What’s it all about?
Community Pharmacists are responsible for dispensing medicine ensuring that they are distributed in a legal,safe and ethical manner. Your role also includes ensuring customers are aware of how to take precribed medicine and use medical devices correctly.Members of the public will also go to you seeking advice on a variety of health matters, looking for advice and information.
Your responsibilities will include:
- Dispensing prescriptions to the public.
- Ensuring that dosages are appropriate when dispensed and that medicines are clear in their labelling.
- Supervising any preparation of medicine within the pharmacy
- Working with doctors to discuss patients and the prescriptions doctor writes
- Keeping professional stock records
- Giving professional advice to patients and customers
- Dispensing over the counter medicines
- Clarifying any potential side effects of medication for the public
- Managing needle and syringe exchanges
- Fitting compression hosiery
- Providing health checks for certain patients
- Managing the budget of the pharmacy
So how do you get there?
If you want to pursue a career as a pharmacist then you will need to gain a relevant Masters degree accredited by the General Pharmaceutical Council.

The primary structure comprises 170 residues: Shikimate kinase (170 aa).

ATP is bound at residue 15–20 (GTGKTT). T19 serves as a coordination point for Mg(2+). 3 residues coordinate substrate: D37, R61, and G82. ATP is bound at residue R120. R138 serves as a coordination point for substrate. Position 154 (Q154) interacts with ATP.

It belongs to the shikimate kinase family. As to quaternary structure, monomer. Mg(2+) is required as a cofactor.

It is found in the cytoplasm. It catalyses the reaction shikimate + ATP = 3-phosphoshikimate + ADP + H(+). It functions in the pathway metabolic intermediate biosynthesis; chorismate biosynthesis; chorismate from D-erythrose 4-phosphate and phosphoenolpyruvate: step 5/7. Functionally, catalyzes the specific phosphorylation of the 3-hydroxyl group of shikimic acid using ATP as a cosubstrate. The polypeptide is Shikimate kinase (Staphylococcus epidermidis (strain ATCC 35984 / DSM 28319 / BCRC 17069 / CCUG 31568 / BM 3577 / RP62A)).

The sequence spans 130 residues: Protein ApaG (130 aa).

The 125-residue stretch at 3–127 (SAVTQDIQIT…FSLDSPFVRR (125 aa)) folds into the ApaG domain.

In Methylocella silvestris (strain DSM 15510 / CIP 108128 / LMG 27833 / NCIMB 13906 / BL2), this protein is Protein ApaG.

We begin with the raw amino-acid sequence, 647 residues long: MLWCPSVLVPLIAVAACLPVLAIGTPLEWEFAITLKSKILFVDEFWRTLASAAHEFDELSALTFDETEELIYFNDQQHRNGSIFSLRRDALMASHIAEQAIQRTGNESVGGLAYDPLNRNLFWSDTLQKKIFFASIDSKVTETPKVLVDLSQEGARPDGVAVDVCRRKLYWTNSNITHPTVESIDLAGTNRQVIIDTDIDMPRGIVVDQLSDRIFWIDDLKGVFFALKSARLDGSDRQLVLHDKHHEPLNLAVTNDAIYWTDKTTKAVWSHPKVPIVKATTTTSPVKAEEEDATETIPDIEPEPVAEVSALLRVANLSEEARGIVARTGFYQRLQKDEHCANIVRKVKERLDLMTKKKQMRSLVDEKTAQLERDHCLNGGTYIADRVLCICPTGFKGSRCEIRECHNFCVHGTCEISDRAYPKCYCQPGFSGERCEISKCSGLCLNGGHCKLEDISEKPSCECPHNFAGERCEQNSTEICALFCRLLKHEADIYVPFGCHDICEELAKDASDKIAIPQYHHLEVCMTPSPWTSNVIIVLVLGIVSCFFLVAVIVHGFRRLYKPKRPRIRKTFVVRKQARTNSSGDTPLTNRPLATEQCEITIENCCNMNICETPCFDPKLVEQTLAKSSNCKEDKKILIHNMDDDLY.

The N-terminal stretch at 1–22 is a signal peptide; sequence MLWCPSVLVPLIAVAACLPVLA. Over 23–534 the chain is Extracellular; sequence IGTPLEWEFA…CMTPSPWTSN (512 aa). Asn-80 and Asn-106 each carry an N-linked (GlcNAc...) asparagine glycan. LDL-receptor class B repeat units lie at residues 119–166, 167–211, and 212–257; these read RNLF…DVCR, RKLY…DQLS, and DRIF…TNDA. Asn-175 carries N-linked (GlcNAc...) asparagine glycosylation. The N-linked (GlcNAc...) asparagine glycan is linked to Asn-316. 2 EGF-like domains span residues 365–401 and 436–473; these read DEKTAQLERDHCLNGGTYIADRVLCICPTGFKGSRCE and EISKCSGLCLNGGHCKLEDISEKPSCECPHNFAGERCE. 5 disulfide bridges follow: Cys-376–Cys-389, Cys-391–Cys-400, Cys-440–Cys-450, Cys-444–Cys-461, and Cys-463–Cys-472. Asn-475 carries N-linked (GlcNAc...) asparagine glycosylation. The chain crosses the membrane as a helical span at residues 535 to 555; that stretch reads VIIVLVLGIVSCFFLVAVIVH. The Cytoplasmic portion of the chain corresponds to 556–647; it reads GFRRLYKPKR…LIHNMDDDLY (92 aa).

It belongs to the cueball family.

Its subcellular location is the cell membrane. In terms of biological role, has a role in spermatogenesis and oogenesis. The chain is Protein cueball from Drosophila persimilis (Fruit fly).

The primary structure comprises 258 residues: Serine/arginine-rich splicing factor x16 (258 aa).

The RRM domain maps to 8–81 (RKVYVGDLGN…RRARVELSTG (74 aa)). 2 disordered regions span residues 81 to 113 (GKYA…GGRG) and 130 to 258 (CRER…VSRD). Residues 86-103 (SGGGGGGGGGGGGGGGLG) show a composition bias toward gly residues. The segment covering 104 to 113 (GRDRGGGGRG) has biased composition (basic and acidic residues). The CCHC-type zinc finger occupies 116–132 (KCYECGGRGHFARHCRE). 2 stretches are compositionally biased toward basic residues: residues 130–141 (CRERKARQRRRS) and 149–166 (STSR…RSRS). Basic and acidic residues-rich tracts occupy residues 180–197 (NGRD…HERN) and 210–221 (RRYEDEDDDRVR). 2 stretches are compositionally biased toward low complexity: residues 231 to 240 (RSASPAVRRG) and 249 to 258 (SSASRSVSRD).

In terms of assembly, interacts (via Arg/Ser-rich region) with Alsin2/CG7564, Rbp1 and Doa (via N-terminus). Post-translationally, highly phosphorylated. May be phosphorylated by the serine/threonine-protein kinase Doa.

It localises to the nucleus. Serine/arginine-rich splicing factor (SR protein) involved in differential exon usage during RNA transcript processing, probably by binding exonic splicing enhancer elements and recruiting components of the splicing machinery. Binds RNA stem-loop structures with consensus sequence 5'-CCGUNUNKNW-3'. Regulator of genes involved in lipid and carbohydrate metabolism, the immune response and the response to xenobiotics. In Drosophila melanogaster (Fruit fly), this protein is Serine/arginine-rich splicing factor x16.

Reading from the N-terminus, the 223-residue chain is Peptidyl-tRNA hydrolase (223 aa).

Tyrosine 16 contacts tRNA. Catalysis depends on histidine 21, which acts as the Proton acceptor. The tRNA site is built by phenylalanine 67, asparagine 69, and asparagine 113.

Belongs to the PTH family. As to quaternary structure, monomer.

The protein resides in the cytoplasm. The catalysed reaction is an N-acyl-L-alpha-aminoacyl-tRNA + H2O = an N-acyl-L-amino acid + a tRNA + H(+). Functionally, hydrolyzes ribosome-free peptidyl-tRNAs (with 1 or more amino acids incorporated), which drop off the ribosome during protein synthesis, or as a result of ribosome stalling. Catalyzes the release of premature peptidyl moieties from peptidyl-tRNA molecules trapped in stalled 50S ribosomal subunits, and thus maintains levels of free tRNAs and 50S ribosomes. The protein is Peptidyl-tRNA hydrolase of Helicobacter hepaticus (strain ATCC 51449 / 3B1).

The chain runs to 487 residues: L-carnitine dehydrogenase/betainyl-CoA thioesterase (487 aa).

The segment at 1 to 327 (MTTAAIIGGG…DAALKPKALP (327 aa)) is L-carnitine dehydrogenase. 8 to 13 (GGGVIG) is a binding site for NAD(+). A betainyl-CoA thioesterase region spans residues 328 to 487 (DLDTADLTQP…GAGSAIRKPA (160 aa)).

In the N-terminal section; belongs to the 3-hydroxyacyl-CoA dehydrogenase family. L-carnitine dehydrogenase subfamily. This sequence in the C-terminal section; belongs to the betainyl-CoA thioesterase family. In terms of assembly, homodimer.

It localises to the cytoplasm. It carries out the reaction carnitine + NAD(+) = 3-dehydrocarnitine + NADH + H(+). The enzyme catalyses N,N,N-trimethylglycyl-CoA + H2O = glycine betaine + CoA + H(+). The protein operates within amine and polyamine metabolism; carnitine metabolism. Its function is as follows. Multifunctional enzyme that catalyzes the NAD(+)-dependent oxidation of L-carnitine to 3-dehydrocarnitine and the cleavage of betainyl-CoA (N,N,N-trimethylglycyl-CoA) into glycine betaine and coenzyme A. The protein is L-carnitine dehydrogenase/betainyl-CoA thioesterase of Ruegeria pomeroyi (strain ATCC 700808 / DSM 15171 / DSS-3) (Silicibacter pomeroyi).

You will then have a one-year traineeship or ‘pre-registration’ in a pharmacy. Here you will learn about the day by day work of a pharmacist. You will also be working on improving core skills like your interpersonal skills.
Then you can register, after passing the General Pharmaceutical Council assessment. This includes meeting special ‘fitness to practice’ requirements.
The Masters can take four years to complete. You will find that there are some institutions that offer a five-year degree, and that extra year will cover the pre-registration training. If you don’t have the educational requirements to take the Masters, you can do a foundation degree, which lasts for two years. This two-year course is the equivalent to year one of the Masters. If successful, you can enter the Masters in the year two stage.
Pharmacists tend to work in high street pharmacies, of which there are a number. As well as established chains such as Boots, there are many independent stores that have built up a presence in towns and cities.
Pharmacists are also employed in GP Surgeries, Health Centers and Hospitals.
Show Me The Money
Pre registration trainees can expect to earn between £16,000 and £20,000. Starting salaries for community pharmacists can start from £30,000 and can rise to £45,000 or up to £70,000 in a specialist management role.